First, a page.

There’s the old joke about the harp being the instrument of heaven while the accordion plays downstairs, but whether the Devil has all the good tunes or not, I’ll take the harp any day. Dawn is the final CD in harper Julia Rovinsky’s trilogy (after Dusk and Dark) and, like its predecessors, it’s a predictably seductive collection, following in the footsteps of Victoria Looseleaf’s acclaimed Harpnosis from 1984. The aim is to emphasise the harp’s dreamy ambient qualities with a collection of dreamy ambient pieces by contemporary composers, here John Cage, Ryuichi Sakamoto, Gavin Bryars amd Uri Brener, all transcriptions for harp.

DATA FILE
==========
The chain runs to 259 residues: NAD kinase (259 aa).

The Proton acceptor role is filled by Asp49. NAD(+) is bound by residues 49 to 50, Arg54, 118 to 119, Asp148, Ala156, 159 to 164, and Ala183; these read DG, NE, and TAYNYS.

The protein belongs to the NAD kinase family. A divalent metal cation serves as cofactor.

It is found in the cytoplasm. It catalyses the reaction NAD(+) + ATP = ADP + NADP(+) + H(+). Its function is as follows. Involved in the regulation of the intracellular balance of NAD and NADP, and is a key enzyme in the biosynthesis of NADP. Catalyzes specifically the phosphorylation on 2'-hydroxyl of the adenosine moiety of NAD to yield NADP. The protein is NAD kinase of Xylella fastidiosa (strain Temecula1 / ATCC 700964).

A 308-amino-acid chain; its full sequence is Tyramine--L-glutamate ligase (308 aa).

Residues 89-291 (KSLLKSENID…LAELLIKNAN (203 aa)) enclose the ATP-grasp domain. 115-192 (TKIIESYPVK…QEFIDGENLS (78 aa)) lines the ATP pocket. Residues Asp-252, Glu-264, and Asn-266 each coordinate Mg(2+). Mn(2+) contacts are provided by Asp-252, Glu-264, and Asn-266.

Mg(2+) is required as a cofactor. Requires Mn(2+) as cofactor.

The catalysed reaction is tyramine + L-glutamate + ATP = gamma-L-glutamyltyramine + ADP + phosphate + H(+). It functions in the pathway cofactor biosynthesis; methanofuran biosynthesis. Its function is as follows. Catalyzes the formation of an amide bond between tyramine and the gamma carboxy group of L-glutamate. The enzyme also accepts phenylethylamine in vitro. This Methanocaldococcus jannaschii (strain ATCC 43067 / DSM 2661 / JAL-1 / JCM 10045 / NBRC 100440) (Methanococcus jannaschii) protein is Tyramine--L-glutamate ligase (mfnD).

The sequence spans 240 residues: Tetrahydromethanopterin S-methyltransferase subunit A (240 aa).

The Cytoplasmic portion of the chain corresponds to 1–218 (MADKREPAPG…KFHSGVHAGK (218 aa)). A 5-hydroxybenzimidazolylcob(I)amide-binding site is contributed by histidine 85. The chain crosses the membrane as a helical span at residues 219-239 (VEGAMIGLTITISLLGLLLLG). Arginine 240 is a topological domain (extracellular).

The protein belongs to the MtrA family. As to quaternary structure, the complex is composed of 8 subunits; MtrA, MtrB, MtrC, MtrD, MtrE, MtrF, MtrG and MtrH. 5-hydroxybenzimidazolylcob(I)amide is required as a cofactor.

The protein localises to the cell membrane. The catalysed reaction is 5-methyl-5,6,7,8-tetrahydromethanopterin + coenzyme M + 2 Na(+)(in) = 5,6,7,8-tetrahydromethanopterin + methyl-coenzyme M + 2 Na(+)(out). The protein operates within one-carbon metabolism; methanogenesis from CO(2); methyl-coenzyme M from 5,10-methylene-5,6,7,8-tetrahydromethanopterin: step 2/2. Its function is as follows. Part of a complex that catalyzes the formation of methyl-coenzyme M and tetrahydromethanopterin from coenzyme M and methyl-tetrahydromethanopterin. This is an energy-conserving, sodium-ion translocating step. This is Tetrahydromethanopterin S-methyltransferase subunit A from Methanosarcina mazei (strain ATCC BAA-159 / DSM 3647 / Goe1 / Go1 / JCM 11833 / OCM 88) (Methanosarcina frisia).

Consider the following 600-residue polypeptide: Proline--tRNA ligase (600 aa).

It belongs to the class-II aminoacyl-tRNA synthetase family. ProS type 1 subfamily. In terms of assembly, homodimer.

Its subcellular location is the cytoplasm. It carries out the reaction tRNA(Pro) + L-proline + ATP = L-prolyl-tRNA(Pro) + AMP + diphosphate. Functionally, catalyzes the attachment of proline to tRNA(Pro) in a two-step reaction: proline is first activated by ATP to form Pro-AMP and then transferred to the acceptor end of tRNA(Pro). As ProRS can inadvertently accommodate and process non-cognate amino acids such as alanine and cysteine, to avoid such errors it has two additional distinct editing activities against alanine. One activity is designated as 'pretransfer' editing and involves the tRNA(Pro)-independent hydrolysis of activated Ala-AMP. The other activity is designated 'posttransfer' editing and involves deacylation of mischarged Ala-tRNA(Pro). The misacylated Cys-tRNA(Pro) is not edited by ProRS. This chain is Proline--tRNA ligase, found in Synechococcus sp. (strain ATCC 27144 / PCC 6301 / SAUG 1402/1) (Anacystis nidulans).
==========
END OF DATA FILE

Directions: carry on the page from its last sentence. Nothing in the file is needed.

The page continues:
Cage wrote directly for harp too, his In A Landscape for Piano or Harp featured on Harpnosis, and both Prelude for Meditation and Dream create a similarly suspended Satie-esque environment. Energy Flow is one of Sakamoto’s biggest hits, and he too drags Satie into Orientalism, playing up to diatonic cliche but, as with all his music, plain faced about it. Bryars and Brener’s works are longer and more abstract, but in the sense that there is even more aimless drift, less to grip on to, and they bleed so effortlessly into one another that I’ve not once noticed the transition despite multiple plays. This is spineless music, sure, but it’s so well played and recorded that its impossible to dislike.